The characters of Scrooge’s past are even more memorable with their dulcet tones and willing energies. Rachel Kemp, whose featured singing moments are delightful, plays Scrooge’s Mother and later Fred’s wife, takes her moment in the spotlight and surprises the audience with her lovely voice. AJ Whittenberger and Chris Rudy, who play varying youthful ages of Scrooge, add their delectable voices to the medley of songs featured in Scrooge’s past. Rudy, who sings opposite sweet Fan (Sophie Schulman) in “A Place Called Home”, draws attention to the tender human side of Scrooge before life embittered him. Whittenberger, whose character work in transitioning Scrooge at 21 from love-struck to sour is sharply on the mark, makes a delightful vocal pairing with MaryKate Brouillet, playing Emily. The pair complement one another divinely in “A Place Called Home (Reprise).”
Though Bobby Gallagher does not start in Scrooge’s past, but rather as his present-day nephew, Fred, his voice is well-matched in the duet “Scrooge/Marley Ltd.” as Young Marley, opposite Whittenberger as Young Scrooge. Gallagher’s operatic sound is robust and sweeps through every moment that he sings, whether it is in the past, the opening present trio of carolers, or as Fred in the company opening “Jolly Good Time” and in the closing “Finale.” A marvelous new addition to the Toby’s family, Gallagher nestles well into the talented cast of individuals that populate the show alongside him.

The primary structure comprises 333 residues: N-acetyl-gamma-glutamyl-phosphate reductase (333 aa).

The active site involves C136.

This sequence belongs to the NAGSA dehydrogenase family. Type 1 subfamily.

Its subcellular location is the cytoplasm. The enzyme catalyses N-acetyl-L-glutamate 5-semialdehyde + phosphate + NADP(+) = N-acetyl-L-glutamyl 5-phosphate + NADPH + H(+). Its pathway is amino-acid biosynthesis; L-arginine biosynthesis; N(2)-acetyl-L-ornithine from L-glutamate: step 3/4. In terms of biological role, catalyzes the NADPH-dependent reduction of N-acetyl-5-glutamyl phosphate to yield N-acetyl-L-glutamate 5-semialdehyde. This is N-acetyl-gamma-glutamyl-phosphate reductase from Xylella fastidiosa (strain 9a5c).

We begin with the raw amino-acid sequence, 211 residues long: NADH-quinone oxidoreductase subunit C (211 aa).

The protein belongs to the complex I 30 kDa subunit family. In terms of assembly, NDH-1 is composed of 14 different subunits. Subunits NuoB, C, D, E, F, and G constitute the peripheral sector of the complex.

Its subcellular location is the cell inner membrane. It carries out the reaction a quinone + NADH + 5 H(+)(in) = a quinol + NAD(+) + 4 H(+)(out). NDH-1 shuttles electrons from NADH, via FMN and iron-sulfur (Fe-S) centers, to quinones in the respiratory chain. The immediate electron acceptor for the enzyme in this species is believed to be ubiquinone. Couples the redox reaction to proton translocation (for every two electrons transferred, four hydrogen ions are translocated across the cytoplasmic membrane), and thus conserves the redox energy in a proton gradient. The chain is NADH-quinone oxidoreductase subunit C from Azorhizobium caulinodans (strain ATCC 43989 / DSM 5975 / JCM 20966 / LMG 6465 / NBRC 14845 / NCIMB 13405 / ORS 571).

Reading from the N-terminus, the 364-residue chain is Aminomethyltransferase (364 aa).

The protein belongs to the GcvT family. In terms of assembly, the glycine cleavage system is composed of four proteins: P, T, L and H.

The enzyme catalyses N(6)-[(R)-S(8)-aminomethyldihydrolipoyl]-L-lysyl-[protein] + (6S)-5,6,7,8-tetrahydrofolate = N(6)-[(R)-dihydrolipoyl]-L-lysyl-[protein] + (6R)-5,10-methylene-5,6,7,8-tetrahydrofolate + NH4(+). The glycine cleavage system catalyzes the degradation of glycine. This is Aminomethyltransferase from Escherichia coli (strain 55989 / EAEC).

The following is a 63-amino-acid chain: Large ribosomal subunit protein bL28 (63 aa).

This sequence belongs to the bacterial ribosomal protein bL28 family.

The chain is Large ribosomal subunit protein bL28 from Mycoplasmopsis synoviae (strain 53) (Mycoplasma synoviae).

Veteran performer Crystal Freeman lends her powerhouse vocals to the role of Mrs. Fezziwig; she’s cheeky, charming, and simply delightful in the role, getting a moment to showcase her vocal prowess at the end of “Fezziwig’s Annual Christmas Ball.” Playing the role opposite Jeffrey Shankle as Mr. Fezziwig, the pair is a squeal of glee when they get to showing down a ‘dance-off’ between the men and the women at the party. Shankle’s voice, a holiday present wrapped in shimmering tenor-toned ribbons, is a magnificent addition to the cast, but it’s his comically enhanced character work that really takes the cake. Both as Fezziwig, and later as the town drunk, Shankle is a lively spirit that will catch your eye with the littlest of things, giving you the giggles of glee as the perfect Christmas present.
A Christmas Carol isn’t itself without the Cratchit family, naturally. Featuring a giddy Martha (Katie Tyler), a dutiful Mrs. Cratchit (Tina DeSimone) and the most adorably rendered Tiny Tim (at this performance Lucas Bromberg) seen in decades, the whole family fits right into the tale without question. Bromberg, who is twice as sweet as a candy cane and in possession of a graceful and lovely singing voice, is a true treat, particularly in scenes with father Bob Cratchit (David James.) The paternal bond that James brings forth in “You Mean More to Me”— the duet that the pair shares— is heartwarming, just as the utter devastation that he brings to his graveside segment of “Dancing on Your Grave” is soul-shaking. Bromberg and James are a perfect pair when it comes to father-son duos in Dickens’ world.
Toeing the line of darkly haunting and hilariously Humerus (because he’s constantly playing with bones!) Andrew Horn lends his seasoned voice to the Ghost of Jacob Marley. Well worked into the visual special effects of the production, when Horn appears in the corporeal sense on the stage it’s even more intense that one might expect. His bold, invigorated sound is possessed with the energy of a man returned from the grave, exactly as it ought to be to lead a chorus of zombies through “Link by Link.” It’s his bellowed bursts of “Scroooooooge!” that catch the ear and spark just a hint of Christmas fear into the audience as they heed his warning of the fate that awaits dear old Ebenezer.